1. Hi, Jim! Thank you for challenging that statement. 🙂

      JewelBeat is a killer value! I use my $2.99 license for our Once Upon a Time podcast‘s music.

      But when I look around at other pieces, the instrument quality is very poor. The strings and brass sound badly synthesized. But if you want something without strings or brass, such as a more rocky feel, then you won’t notice the synthesized instruments as much.

      So most of the songs on JewelBeat with strings or brass (and some other orchestral instruments) sound far too cheap to use in professional productions.

      1. JimMcKee says:

        Fair enough. I wasn’t really looking for brass or strings, so I probably glossed over those, eventually settling on a surf-rock track with a little bit of a mysterious feel. Also, not having your musical background/education, I may well view things from more of a pedestrian point of view.

  6. Jeremy Boone says:

    Daniel,
    Referring to #10, what is an example of a ‘promo’ that you might share?
    Not quite clear.

    thanks!

    1. Hi, Jeremy!

      A couple other podcasts in my network, Under the Dome Radio and Are You Just Watching?, have (or had) promos in the feed and on the site. These promos can be downloaded and used in other podcasts.

      The main idea is that if you create a promo for your show, to place it somewhere on your site to make it easy for others to download and use in their own podcasts.

  7. Stephanie b says:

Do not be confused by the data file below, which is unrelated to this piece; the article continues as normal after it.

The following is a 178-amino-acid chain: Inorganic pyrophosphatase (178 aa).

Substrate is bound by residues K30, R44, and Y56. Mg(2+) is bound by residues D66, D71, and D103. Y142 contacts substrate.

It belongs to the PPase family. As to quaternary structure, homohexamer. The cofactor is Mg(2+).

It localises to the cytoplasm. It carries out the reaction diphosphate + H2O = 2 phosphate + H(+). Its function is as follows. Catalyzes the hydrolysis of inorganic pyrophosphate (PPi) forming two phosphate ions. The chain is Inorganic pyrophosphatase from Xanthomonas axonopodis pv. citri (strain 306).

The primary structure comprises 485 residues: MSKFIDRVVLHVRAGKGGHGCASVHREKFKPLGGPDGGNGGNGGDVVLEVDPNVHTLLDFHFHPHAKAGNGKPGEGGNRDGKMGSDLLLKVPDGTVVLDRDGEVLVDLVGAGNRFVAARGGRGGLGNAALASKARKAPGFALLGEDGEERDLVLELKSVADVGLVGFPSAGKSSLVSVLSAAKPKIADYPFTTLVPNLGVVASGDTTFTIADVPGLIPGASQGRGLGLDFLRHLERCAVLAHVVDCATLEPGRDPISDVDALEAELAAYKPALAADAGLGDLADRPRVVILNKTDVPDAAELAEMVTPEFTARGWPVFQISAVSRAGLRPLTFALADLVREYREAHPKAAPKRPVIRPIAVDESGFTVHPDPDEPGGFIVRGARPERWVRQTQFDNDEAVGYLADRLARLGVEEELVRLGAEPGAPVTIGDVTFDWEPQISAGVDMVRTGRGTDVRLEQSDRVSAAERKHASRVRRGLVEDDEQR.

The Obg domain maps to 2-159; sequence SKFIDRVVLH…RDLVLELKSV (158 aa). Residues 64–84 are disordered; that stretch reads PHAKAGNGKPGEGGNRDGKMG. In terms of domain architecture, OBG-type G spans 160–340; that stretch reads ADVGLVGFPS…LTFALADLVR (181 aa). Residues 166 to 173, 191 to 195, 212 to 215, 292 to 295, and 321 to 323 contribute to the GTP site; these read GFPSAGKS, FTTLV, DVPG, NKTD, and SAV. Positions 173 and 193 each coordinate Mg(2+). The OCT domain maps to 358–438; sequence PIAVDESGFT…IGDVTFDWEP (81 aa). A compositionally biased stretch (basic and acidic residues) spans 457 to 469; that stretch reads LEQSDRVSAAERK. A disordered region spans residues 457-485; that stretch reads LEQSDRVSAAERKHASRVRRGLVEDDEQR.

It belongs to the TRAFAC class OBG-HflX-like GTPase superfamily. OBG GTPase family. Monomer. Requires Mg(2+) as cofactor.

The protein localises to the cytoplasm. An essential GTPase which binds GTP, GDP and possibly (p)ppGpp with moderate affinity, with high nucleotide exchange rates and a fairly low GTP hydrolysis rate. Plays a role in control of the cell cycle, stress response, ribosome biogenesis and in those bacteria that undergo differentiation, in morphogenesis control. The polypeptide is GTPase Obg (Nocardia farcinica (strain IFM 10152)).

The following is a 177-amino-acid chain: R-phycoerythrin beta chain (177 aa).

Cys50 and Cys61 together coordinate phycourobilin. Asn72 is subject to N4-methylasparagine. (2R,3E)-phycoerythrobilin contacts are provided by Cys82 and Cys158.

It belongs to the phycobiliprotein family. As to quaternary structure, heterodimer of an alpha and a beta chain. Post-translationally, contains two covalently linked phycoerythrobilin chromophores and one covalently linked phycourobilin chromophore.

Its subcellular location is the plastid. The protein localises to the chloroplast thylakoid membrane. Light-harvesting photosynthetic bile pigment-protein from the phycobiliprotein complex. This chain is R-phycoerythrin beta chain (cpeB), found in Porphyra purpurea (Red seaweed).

Hi, Daniel. I know I’m a bit late with this feedback, but I’m getting caught up on my podcast listening.

    Mike and Izabela are clearly experts in this arena, but just to add my two cents from a listener’s perspective I would disagree with them about using professional voice talent. I like podcasts because they are personal, and I want a promo to let me get to know the personality and voice of the host(s). I don’t really want to hear some professional voice artist’s voice that I’ll never hear again.

    I also think having some kind of announcer type person at the beginning/end of a promo kind of makes the podcaster seem a bit self-important. I know that this perception is just that, a perception, but I have it and it doesn’t make me want to listen to their podcast. I want to listen to people who seem genuine. (Like you, Daniel! 🙂

    So I guess it depends what kind of podcast you have or what kind of image you want to project, but from my perspective as listener, having professional voice actors will probably turn me off rather than make me want to listen. Maybe it’s because I also listen to a lot of NPR, but I think promos are best done by the hosts of the show.

    1. Good thoughts. That is a point that I can’t 100% stand behind. But I see both sides.

      If your promo is in someone else’s podcast, I think your voice is best to be primary in it.

      But if your promo is in your own podcast, then I think someone else’s voice would be better.
      Faithfully,

      Daniel J. Lewis

      1. Stephanie b says:

        I can see that, but I guess I just can’t imagine when I would ever play a promo for my podcast in my podcast. Maybe I’ll come across it one day though.

  8. Would it be best to use the same music in the beginning and at the end? For example, intro music w/ the voiceover. And at the end of the show, play a different music clip or keep it the same?

    1. I like to use the same licensed music for both, but I use different portions of the music. Regardless of what you do, ensure that it’s not too long and that you have a legal license to use the music.

      1. Thanks for your feedback Daniel. I’ll have to work with MRC on the legal license. I have the song for the intro but thinking about getting the whole music clip.

  9. I just found this article and it really does offer some great advice. I realize I made several mistakes on my podcast promos. I am going to create a promo using this information tomorrow. Thank you so much!